Prandelli's version of duct tape is the 3-5-2 formation. A tactical wild card he employed to surprise the Spanish in their opening group-stage game at Euro 2012, a 1-1 draw that Del Bosque remembered today by admitting that Italy were "superior in that game." Daniele De Rossi was the hybrid centre back/deep midfielder/muscled destroyer, repelling Spain's midfield by denying them space, and enabling the Italian attackers to forage forward, exploiting the Spanish flanks with temerity.
The deep-lying propulsion provided by Andrea Pirlo is key in such a system. The veteran's ability to control the tempo of a game has enabled him to surpass the type of legendary status afforded to mere mortals. His reputation is fast approaching that of a mythical Tolkien character -- a bearded woodland creature, blessed with supernatural passing vision and enhanced suaveness. Pirlo missed the team's final group-stage game with a calf injury, but team medics are "cautiously optimistic" he will return. He will do so with the painful memory of Euro 2012 still fresh. The charismatic Italian left the Kiev pitch that night with a single tear rolling down his cheek, a sight that felt sadder at the time than watching Barbara Hershey's performance in "Beaches."
The other great Italian hope will be Alberto Gilardino, the man who will replace Balotelli in the forward line. A journeyman striker who could not provide a starker contrast to AC Milan's fire starter. Unglamorous and introverted, "Gila" was once lambasted by Gazzetta dello Sport as an "Antipersonaggio [an anti-personality] like no other." Though the experienced Gilardino is a fine finisher who also provides an aerial threat, his reputation has been dogged by the unshakeable impression that he is a striker who cannot handle the pressure of expectation. Italian fans will cling to the truth that the one manager able to coax his best form at both Parma and Fiorentina was Cesare Prandelli, even though the manager has been at pains to play down their history, claiming "I am not going to field [Gilardino] because of our long-standing relationship but because he scores goals and is one of the best attackers we have."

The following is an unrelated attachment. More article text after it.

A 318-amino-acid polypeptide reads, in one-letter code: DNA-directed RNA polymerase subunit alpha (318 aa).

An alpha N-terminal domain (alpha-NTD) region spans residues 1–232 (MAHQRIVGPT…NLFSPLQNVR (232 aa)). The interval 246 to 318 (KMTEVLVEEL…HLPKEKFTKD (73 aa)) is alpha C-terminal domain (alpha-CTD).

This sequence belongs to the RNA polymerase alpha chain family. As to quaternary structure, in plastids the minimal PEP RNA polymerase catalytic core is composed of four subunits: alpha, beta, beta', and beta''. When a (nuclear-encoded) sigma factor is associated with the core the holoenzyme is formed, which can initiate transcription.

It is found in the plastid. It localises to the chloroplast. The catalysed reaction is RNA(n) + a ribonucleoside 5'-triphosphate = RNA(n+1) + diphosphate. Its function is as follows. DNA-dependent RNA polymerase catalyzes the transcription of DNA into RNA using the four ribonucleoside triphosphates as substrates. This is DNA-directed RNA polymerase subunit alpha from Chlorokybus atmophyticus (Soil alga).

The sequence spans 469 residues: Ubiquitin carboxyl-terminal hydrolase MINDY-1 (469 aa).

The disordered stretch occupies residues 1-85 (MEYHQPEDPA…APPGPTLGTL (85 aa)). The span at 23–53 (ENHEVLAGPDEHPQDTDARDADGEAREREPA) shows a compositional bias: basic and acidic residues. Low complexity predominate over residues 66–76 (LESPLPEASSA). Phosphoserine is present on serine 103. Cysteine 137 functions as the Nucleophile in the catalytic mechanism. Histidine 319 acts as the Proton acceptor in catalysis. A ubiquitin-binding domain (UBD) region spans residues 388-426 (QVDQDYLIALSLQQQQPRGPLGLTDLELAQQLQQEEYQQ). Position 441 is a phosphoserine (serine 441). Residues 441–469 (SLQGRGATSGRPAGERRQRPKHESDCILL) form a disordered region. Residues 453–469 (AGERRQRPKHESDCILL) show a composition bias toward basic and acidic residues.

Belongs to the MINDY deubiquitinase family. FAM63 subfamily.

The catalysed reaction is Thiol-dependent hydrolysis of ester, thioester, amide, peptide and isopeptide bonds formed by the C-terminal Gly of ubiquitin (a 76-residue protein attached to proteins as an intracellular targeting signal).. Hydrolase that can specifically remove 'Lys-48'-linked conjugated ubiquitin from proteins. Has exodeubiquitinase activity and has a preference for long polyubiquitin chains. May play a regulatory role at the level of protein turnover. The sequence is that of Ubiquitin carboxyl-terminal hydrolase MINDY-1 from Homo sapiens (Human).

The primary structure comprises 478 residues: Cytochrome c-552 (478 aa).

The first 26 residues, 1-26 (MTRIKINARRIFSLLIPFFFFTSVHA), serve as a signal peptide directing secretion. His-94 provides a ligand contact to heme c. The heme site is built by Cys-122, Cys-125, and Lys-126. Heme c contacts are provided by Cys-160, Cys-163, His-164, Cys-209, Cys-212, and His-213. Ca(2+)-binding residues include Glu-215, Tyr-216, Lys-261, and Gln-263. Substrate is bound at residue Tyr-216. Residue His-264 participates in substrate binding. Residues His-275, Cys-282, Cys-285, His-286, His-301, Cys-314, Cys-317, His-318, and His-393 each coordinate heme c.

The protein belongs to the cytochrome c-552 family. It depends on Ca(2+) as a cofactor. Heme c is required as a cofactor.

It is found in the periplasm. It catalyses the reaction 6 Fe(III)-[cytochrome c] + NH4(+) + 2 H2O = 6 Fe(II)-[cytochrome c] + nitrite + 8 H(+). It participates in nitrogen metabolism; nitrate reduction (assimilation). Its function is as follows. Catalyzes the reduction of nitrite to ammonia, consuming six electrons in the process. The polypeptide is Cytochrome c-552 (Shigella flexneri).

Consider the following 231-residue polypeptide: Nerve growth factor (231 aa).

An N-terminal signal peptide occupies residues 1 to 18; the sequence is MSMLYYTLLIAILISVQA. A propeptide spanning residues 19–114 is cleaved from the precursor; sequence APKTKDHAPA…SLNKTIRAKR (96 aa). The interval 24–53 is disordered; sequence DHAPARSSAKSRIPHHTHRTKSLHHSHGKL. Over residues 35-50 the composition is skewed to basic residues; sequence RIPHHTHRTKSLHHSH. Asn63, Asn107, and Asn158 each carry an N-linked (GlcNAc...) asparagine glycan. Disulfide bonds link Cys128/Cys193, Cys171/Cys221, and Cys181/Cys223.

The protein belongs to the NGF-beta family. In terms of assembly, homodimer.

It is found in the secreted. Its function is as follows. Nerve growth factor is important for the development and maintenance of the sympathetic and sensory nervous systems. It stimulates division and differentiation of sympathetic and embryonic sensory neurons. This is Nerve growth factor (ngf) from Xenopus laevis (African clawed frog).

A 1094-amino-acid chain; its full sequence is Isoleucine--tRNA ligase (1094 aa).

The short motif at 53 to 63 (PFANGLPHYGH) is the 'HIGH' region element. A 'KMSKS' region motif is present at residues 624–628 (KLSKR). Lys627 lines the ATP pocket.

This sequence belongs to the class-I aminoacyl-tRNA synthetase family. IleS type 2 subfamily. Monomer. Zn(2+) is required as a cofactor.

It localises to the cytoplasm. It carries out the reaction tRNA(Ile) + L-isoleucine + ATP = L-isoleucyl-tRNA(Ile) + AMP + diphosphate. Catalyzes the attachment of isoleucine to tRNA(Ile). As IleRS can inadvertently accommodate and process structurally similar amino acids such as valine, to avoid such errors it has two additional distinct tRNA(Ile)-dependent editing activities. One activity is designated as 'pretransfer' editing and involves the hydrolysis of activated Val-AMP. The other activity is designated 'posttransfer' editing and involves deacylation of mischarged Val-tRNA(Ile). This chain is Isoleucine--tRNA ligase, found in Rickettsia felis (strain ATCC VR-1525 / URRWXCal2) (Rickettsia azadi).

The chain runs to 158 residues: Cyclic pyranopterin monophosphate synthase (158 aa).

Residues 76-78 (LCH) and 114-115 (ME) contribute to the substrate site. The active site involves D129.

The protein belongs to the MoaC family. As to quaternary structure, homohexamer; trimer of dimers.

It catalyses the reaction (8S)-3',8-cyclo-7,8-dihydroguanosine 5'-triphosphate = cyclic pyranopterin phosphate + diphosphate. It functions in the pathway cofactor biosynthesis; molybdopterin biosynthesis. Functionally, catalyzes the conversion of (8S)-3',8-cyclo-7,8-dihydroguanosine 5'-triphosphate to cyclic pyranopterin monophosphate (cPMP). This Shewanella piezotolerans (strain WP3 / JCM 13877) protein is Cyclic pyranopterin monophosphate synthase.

Prandelli's other hope is a long shot: that an uncharacteristically unsettled Spain defeat themselves. The Spanish camp has been dogged by the salacious, ongoing distraction of a strip poker controversy at Recife's Golden Tulip, a subject on which it will no longer comment, and the curious intrigue surrounding Xavi's stated preferences in team selection (No Xabi! No Torres! No Arbeloa!). That story, which has been a slow burn over the past two months, hints that fault lines do exist within the Spanish camp.
I invited Prandelli to shed light on his sleeping practices during his team's final news conference. Amid a barrage of inquiries from his home press corps, eager to mine the precise calibration of the coach's 3-5-2 and debate arcane aspects of Italian sporting politics, I popped the question. The Italian coach nodded, smiling sagely as if he had been anticipating my query for quite some time. "We sleep very well, thank you," he told me. "In regards to our dreams, we approach them rationally. To improve and to be calm yet superb on the field we must dream about great things." Channeling his inner Deepak Chopra, Prandelli concluded, "I try and give positive messages to my team. To cancel out all negative thoughts -- including the predictions for tomorrow -- I know many of you in the media believe Spain are going to win easily," he paused, surveying the Italian journalists spread out before him with an accusing stare, "but we have to hope for the best."